Monday, March 30, 2009
Jocelyn Benson, election law professor at Wayne State University and founder of the Richard Austin Center on Election Law and Administration, will speak at the event scheduled for Sunday, May 3, at Lakelands Golf and Country Club in Hamburg Township.
Benson has recently opened an exploratory committee to seek the Democratic party nomination for Michigan Secretary of State in 2010. And she has a website up.
Benson has made protecting and advocating for fair elections an important part of her life. In 2005, she helped the Democratic National Committee establish its first nationwide Election Protection effort.
Announcements on other special guests for the evening are coming soon so be sure to make your reservations. Early-bird tickets are $50, a $10 savings off the regular price. Call (810) 229-4212 or email firstname.lastname@example.org for more information.
Saturday, March 28, 2009
Friday, March 27, 2009
Wednesday, March 25, 2009
Tuesday, March 24, 2009
Dr. Paul DeWeese will host the event at his home in Williamston on March 31 at 6:30 p.m. Suggested donation is $100 but those unable to afford that are welcome, too.
The DeWeese home is at 3896 N. Williamston Road. From I-96, take exit #117 north 3.5 miles and the home will be on the right. It is roughly a half mile North of the town stop light.
RSVP's are appreciated. The number is (517) 881-6492.
Good chance to hear Cherry's ideas on Michigan's future.
No doubt we'll have news of other Democratic candidates' fund-raisers soon.
I never expected the Ann Arbor News to close. It has always been an excellent newspaper. The Booth chain for years covered the Michigan Capitol better than any other news organization in Michigan.
But on the other hand, Ann Arbor really is the ideal community to have a post-paper newspaper -- a totally on-line newspaper.
After all, it is probably the most literate, wired community in the state. Readers there are likely to be highly receptive to a strictly on-line newspaper that combines a nose for news, savvy reporters, good writing, and a community spirit with new technology that allows them to add video, more photos, links to entire reports and documents, interactivity, and all that the web has to offer.
But I am puzzled as to why the owners are framing this change as the demise of the Ann Arbor News rather than a conversion to a new format.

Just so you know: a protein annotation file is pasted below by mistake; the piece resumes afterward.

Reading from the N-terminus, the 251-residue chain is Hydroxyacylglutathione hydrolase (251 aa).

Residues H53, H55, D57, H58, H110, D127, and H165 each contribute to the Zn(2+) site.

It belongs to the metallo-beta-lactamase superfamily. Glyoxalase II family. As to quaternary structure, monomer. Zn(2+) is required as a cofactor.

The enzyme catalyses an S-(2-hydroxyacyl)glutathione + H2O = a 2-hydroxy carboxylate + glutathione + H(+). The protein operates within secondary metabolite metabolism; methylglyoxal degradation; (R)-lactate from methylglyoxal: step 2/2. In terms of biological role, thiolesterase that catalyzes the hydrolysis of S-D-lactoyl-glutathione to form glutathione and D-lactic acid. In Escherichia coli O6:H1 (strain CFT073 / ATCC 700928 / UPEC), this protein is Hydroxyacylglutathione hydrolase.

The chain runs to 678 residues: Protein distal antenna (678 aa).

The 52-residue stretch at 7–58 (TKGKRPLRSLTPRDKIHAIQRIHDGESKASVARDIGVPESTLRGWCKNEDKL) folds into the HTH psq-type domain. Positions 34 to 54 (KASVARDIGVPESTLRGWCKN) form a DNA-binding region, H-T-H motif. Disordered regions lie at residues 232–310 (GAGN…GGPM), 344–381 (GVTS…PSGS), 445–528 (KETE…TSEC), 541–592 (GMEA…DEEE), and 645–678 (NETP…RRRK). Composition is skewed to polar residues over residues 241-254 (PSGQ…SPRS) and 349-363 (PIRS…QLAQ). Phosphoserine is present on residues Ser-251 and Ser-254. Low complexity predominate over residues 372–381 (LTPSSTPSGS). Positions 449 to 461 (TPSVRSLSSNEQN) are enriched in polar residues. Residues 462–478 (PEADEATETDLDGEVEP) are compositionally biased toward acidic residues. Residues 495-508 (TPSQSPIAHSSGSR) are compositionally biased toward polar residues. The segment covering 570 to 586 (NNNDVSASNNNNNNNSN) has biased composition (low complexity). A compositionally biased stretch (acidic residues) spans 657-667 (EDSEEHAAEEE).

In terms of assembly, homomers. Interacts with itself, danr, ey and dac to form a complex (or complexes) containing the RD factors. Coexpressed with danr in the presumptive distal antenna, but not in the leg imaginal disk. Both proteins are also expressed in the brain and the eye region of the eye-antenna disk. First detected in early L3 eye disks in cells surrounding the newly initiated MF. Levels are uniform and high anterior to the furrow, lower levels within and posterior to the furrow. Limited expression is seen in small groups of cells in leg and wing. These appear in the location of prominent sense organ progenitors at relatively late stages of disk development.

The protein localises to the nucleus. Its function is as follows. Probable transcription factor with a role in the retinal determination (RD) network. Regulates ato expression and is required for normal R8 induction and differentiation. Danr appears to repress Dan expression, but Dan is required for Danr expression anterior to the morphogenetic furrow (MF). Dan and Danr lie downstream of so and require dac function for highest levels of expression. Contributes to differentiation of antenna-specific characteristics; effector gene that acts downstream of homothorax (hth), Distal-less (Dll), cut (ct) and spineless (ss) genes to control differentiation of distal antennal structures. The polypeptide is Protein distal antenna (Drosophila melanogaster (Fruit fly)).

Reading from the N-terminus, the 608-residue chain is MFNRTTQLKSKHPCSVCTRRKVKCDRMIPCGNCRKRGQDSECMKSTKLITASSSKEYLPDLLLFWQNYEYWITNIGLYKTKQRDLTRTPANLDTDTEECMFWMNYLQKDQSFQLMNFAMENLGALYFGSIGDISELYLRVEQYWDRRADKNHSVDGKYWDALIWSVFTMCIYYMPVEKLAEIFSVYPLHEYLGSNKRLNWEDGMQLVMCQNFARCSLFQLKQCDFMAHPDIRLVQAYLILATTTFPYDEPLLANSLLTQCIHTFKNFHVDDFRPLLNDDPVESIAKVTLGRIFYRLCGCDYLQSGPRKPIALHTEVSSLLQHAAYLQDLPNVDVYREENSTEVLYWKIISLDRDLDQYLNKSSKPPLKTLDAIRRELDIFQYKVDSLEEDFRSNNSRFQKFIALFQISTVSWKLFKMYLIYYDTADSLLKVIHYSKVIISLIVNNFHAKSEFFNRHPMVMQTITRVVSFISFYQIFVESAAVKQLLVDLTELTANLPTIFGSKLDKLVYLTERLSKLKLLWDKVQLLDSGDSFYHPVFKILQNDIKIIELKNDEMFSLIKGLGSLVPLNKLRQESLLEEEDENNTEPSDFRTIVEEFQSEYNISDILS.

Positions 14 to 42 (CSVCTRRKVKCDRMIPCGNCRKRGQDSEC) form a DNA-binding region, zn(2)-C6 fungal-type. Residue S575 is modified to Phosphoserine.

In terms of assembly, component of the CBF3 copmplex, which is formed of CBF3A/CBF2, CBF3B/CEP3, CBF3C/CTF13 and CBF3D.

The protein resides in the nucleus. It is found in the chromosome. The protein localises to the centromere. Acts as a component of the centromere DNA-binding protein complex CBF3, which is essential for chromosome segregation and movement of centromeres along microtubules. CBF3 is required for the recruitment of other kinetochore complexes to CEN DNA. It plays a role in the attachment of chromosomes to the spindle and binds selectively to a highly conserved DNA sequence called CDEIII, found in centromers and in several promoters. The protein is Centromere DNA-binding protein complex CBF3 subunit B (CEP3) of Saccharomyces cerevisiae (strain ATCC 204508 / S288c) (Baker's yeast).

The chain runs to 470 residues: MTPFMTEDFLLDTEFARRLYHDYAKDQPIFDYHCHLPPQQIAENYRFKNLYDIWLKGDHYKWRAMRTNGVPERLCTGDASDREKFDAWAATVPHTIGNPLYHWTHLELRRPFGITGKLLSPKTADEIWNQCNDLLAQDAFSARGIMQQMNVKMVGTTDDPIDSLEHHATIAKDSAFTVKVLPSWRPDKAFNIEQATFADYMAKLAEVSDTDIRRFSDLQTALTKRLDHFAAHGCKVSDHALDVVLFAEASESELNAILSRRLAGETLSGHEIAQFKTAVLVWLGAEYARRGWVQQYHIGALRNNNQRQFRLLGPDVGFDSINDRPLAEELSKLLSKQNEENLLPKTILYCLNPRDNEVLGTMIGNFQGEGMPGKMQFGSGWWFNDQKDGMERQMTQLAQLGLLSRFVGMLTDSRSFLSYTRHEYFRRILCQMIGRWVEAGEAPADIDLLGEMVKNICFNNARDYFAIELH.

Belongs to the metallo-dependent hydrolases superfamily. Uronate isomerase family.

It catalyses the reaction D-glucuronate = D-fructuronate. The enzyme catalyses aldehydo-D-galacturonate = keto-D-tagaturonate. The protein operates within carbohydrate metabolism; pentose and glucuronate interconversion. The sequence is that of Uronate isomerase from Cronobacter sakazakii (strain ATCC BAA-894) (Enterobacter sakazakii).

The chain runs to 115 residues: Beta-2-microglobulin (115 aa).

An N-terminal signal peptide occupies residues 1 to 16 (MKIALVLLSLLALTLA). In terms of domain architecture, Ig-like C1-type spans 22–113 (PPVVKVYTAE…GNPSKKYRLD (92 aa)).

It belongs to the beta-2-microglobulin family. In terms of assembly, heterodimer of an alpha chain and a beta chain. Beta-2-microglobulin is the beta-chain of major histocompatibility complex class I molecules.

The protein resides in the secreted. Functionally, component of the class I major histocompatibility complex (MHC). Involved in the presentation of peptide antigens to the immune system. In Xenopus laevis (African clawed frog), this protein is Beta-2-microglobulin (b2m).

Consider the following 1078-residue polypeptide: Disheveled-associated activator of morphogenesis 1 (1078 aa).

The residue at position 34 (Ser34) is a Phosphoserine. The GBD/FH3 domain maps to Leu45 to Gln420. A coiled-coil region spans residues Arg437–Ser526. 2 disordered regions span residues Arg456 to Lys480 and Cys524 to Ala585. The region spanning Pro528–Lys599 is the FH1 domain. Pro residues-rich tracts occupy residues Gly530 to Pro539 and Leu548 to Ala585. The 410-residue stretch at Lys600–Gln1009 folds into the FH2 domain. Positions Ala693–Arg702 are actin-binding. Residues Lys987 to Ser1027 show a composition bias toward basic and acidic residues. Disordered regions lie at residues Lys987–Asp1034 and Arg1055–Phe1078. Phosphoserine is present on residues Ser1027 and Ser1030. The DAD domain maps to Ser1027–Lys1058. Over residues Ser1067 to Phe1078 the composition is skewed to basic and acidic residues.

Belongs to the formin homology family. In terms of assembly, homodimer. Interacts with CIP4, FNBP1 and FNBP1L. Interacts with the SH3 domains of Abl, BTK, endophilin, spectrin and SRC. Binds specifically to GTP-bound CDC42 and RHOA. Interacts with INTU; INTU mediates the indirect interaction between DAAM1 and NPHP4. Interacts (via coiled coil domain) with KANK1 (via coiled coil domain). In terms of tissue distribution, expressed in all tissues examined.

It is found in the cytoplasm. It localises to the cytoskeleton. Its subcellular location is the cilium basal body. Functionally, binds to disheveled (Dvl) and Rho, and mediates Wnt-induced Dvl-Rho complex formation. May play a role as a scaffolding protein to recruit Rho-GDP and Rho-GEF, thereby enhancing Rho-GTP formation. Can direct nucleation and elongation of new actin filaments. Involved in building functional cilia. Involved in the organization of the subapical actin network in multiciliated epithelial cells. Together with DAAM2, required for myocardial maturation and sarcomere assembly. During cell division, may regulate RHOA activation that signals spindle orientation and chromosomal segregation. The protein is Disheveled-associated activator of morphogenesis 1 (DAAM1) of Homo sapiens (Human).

(It sort of is in keeping with their past use of mlive.com instead of a more user friendly name for their web-based product. Why newspapers insist on a different name for their own-line version, making it hard to people to find, has always been a puzzle to me. What was wrong with annarbornews.com? Or livingstonpress-argus.com, for that matter?)
Apparently, they want a total break with the past. But as we move into this brave new world, it would be nice to hang onto a little bit of the familiar.
Sunday, March 22, 2009
But it wasn't.
It was way back in 2003 that the Michigan House and Senate passed resolutions supporting Sutton's proposed project.
I don't doubt the science behind the concept, and who doesn't like the idea of the state not putting up cash (although giving up rights to the land along hundreds of miles of freeway has considerable value).
But I would like to know what has changed since 2003. How many employees does Sutton have? Is there a working prototype? He has 120 partners, according to the Livingston Press and Argus story for Sunday (March 22, 2009), but are they guaranteeing funding?
We've all heard the old saying about investments, if it sounds too good to be true, it probably is. So let's look before we leap.
Hamburg Township, which one reigned unchallenged as the most entertaining public body, is being joined in the center ring by the Brighton Area Fire Authority.
Genoa Township Supervisor Gary McCririe is shaping up to be leading one faction on the board and Brighton Mayor Kate Lawrence another over the firing of Fire Chief Martin DeLoach.
So far, no one has played "Guitar Hero" that we know of, but it's early.
I'll be real disappointed if these meetings aren't video-taped and televised.
Saturday, March 21, 2009
The Conservative Media has the story.
Friday, March 20, 2009
Business-related groups are running ads claiming that the measure is un-American and takes away the secret ballot. Hogwash.
Livingston County residents next week will have a chance to learn about the proposed federal measure that will protect the rights of workers to form unions at an event sponsored by the Livingston County Democratic Party.
Brent Gillette, a representative from the AFL-CIO, will speak about the Employee Free Choice Act next Tuesday (March 24, 2009) at 7 p.m. at Livingston County Democratic Party headquarters.
Supporters of the measure argue that too often under the current system, employers take coercive actions that interfere with attempts to form unions. They often force workers to attend closed-door meetings against unions, threaten to close down the company entirely, and even fire workers involved in the organizing attempts.
Despite all the negative propaganda floating around, the measure has broad support among the public. An independent poll by the Gallup organization released on Tuesday shows 53 percent of Americans asked supported a new law that would "make it easier for labor unions to organize workers." Only 39 percent of respondents opposed such a law.